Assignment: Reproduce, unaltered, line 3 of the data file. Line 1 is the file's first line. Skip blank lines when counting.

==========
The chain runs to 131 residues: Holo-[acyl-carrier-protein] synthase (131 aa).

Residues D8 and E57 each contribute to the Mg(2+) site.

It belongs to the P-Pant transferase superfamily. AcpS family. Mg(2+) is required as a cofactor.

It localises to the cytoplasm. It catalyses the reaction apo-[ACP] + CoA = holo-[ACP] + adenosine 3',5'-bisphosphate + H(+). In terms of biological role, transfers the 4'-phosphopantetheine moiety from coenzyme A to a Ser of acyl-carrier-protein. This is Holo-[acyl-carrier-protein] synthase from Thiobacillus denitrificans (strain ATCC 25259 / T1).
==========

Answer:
It belongs to the P-Pant transferase superfamily. AcpS family. Mg(2+) is required as a cofactor.